Opening Hours

Café, galleries and shop: Tuesday – Sunday 11am – 5pm

House: Tuesday – Sunday 12  – 5pm

Free, timed entry tickets to the House are available at the information desk on arrival or online here.

Last entry to the House is at 4.30pm

Contact Us

+44 (0)1223 748 100
mail@kettlesyard.cam.ac.uk

 

Kettle’s Yard News

Be the first to hear our latest news by signing up to our mailing list.

For our latest news stories click here

Find out What’s On at Kettle’s Yard here.

Vacuuming toxic loose fibres as the glass is removed, Museum Conservation Services, 2014
Delaminating the support to separate the artwork from the asbestos, Museum Conservation Services, 2014

 

by The Kettle’s Yard Development Team

The deeply mystical seascapes and primitive landscapes by Alfred Wallis (1855-1942) in the Kettle’s Yard collection represent the single largest collection of work by the Cornish painter anywhere in the world.

Wallis spent much of his life as a deep-sea fisherman but took up art later in life to fend off loneliness after the death of his wife, painting his map-like works from memories of time spent at sea. He was discovered by artists Ben Nicholson and Christopher Wood while painting in his cottage in St Ives, Cornwall, and was later introduced by Nicholson to Kettle’s Yard’s founder, Jim Ede, who during their long-standing friendship bought batches of paintings by post.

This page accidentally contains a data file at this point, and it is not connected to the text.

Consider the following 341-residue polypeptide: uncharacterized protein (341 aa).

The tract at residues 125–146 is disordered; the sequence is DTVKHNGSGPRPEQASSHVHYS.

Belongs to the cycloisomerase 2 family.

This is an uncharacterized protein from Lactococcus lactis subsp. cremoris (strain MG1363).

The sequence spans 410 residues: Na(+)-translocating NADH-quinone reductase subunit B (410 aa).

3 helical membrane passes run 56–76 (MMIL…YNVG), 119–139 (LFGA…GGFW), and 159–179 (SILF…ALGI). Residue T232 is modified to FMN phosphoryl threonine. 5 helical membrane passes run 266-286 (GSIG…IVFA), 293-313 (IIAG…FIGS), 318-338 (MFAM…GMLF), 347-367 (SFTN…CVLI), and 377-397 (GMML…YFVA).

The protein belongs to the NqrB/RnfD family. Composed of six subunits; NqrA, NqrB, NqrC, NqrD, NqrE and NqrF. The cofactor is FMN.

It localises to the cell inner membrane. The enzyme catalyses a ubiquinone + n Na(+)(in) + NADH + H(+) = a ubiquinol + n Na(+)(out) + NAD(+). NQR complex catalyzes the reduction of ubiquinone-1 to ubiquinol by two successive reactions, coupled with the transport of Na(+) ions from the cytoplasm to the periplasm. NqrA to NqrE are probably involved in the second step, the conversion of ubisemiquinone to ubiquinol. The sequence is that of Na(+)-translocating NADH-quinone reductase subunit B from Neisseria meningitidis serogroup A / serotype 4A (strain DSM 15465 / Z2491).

Wallis is well-known for having produced his works on whichever materials came to hand and much of the appeal is the raw nature of these materials. However, a number of years ago it was discovered that several of the works in the collection had been mounted on asbestos board in the 1970s. From the moment this was discovered, the works were removed from public display and unable to be loaned to other organisations. Thanks to the wonderful support of the Friends of Kettle’s Yard, The Pilgrim Trust, The Rothschild Foundation and the University of Cambridge we have been undertaking the substantial work needed to bring these works back to public display.

The project, which had never been attempted before, started in 2013. Every last brushstoke underwent fully certified and extensive decontamination treatment. Now reaching the final stage of their journey, the works are being remounted, in keeping with the original frames.

In the space of a little over four years these works have been fully restored and can now be displayed at museums and galleries all over the world. When Kettle’s Yard re-opens the works conserved as part of this project will finally find safe harbour, in their rightful home in the house.

We would like to express our gratitude to the Friends of Kettle’s Yard, The Pilgrim Trust, The Rothschild Foundation and the University of Cambridge. Thank you for your support and making it possible for these much-loved works to roam the world once more.

For further information about how you can support Kettle’s Yard please click here.